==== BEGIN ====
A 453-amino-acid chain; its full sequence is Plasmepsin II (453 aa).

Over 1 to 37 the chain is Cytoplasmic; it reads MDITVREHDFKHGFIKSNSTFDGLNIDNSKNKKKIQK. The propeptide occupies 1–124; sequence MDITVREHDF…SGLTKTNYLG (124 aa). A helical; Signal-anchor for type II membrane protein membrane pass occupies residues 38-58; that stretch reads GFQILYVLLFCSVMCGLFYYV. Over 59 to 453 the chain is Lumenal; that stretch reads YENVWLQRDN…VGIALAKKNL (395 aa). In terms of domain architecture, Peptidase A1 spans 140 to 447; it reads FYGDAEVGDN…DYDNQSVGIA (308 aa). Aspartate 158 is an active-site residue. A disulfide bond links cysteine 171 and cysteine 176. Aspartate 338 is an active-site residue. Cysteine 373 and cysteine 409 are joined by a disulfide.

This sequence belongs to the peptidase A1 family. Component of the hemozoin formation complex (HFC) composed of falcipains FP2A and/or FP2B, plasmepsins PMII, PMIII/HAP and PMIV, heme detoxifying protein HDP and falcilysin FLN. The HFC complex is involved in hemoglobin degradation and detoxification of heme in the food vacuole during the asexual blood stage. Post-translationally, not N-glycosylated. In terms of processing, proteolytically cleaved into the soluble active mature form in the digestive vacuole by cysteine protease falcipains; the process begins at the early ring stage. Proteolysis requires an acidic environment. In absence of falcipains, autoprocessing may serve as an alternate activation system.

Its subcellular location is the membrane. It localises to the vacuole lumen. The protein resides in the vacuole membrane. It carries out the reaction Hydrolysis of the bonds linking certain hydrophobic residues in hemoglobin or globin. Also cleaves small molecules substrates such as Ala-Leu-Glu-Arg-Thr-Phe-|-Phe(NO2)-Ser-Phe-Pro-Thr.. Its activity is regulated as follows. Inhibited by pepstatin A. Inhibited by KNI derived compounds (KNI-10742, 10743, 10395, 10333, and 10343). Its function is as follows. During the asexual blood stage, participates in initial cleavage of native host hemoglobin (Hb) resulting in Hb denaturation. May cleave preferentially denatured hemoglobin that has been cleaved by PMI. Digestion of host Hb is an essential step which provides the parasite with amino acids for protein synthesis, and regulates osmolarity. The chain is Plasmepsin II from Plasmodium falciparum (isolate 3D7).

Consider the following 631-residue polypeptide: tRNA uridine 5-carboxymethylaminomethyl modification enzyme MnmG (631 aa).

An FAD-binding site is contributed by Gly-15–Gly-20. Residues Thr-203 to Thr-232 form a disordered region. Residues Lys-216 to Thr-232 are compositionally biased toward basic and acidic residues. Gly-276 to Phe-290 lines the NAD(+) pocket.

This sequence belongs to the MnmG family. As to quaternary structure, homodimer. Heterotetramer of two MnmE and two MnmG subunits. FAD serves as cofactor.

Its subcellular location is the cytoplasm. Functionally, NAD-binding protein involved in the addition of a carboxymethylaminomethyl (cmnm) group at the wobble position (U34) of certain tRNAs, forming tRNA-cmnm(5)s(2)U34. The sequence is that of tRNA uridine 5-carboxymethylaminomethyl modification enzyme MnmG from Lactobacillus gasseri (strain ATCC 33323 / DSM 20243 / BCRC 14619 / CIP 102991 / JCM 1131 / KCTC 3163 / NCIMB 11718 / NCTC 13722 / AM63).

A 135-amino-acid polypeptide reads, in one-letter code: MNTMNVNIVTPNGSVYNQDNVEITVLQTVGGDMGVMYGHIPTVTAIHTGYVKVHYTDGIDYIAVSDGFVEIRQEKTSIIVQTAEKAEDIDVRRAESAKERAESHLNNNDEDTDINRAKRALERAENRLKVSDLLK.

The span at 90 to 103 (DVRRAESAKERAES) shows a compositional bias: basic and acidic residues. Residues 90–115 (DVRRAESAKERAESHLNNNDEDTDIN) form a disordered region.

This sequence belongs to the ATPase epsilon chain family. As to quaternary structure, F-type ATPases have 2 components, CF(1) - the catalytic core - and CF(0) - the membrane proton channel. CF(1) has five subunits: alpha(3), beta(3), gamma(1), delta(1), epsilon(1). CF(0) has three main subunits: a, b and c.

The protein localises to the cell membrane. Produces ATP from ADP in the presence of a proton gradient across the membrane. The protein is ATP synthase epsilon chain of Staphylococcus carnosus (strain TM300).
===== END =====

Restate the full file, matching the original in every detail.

A 453-amino-acid chain; its full sequence is Plasmepsin II (453 aa).

Over 1 to 37 the chain is Cytoplasmic; it reads MDITVREHDFKHGFIKSNSTFDGLNIDNSKNKKKIQK. The propeptide occupies 1–124; sequence MDITVREHDF…SGLTKTNYLG (124 aa). A helical; Signal-anchor for type II membrane protein membrane pass occupies residues 38-58; that stretch reads GFQILYVLLFCSVMCGLFYYV. Over 59 to 453 the chain is Lumenal; that stretch reads YENVWLQRDN…VGIALAKKNL (395 aa). In terms of domain architecture, Peptidase A1 spans 140 to 447; it reads FYGDAEVGDN…DYDNQSVGIA (308 aa). Aspartate 158 is an active-site residue. A disulfide bond links cysteine 171 and cysteine 176. Aspartate 338 is an active-site residue. Cysteine 373 and cysteine 409 are joined by a disulfide.

This sequence belongs to the peptidase A1 family. Component of the hemozoin formation complex (HFC) composed of falcipains FP2A and/or FP2B, plasmepsins PMII, PMIII/HAP and PMIV, heme detoxifying protein HDP and falcilysin FLN. The HFC complex is involved in hemoglobin degradation and detoxification of heme in the food vacuole during the asexual blood stage. Post-translationally, not N-glycosylated. In terms of processing, proteolytically cleaved into the soluble active mature form in the digestive vacuole by cysteine protease falcipains; the process begins at the early ring stage. Proteolysis requires an acidic environment. In absence of falcipains, autoprocessing may serve as an alternate activation system.

Its subcellular location is the membrane. It localises to the vacuole lumen. The protein resides in the vacuole membrane. It carries out the reaction Hydrolysis of the bonds linking certain hydrophobic residues in hemoglobin or globin. Also cleaves small molecules substrates such as Ala-Leu-Glu-Arg-Thr-Phe-|-Phe(NO2)-Ser-Phe-Pro-Thr.. Its activity is regulated as follows. Inhibited by pepstatin A. Inhibited by KNI derived compounds (KNI-10742, 10743, 10395, 10333, and 10343). Its function is as follows. During the asexual blood stage, participates in initial cleavage of native host hemoglobin (Hb) resulting in Hb denaturation. May cleave preferentially denatured hemoglobin that has been cleaved by PMI. Digestion of host Hb is an essential step which provides the parasite with amino acids for protein synthesis, and regulates osmolarity. The chain is Plasmepsin II from Plasmodium falciparum (isolate 3D7).

Consider the following 631-residue polypeptide: tRNA uridine 5-carboxymethylaminomethyl modification enzyme MnmG (631 aa).

An FAD-binding site is contributed by Gly-15–Gly-20. Residues Thr-203 to Thr-232 form a disordered region. Residues Lys-216 to Thr-232 are compositionally biased toward basic and acidic residues. Gly-276 to Phe-290 lines the NAD(+) pocket.

This sequence belongs to the MnmG family. As to quaternary structure, homodimer. Heterotetramer of two MnmE and two MnmG subunits. FAD serves as cofactor.

Its subcellular location is the cytoplasm. Functionally, NAD-binding protein involved in the addition of a carboxymethylaminomethyl (cmnm) group at the wobble position (U34) of certain tRNAs, forming tRNA-cmnm(5)s(2)U34. The sequence is that of tRNA uridine 5-carboxymethylaminomethyl modification enzyme MnmG from Lactobacillus gasseri (strain ATCC 33323 / DSM 20243 / BCRC 14619 / CIP 102991 / JCM 1131 / KCTC 3163 / NCIMB 11718 / NCTC 13722 / AM63).

A 135-amino-acid polypeptide reads, in one-letter code: MNTMNVNIVTPNGSVYNQDNVEITVLQTVGGDMGVMYGHIPTVTAIHTGYVKVHYTDGIDYIAVSDGFVEIRQEKTSIIVQTAEKAEDIDVRRAESAKERAESHLNNNDEDTDINRAKRALERAENRLKVSDLLK.

The span at 90 to 103 (DVRRAESAKERAES) shows a compositional bias: basic and acidic residues. Residues 90–115 (DVRRAESAKERAESHLNNNDEDTDIN) form a disordered region.

This sequence belongs to the ATPase epsilon chain family. As to quaternary structure, F-type ATPases have 2 components, CF(1) - the catalytic core - and CF(0) - the membrane proton channel. CF(1) has five subunits: alpha(3), beta(3), gamma(1), delta(1), epsilon(1). CF(0) has three main subunits: a, b and c.

The protein localises to the cell membrane. Produces ATP from ADP in the presence of a proton gradient across the membrane. The protein is ATP synthase epsilon chain of Staphylococcus carnosus (strain TM300).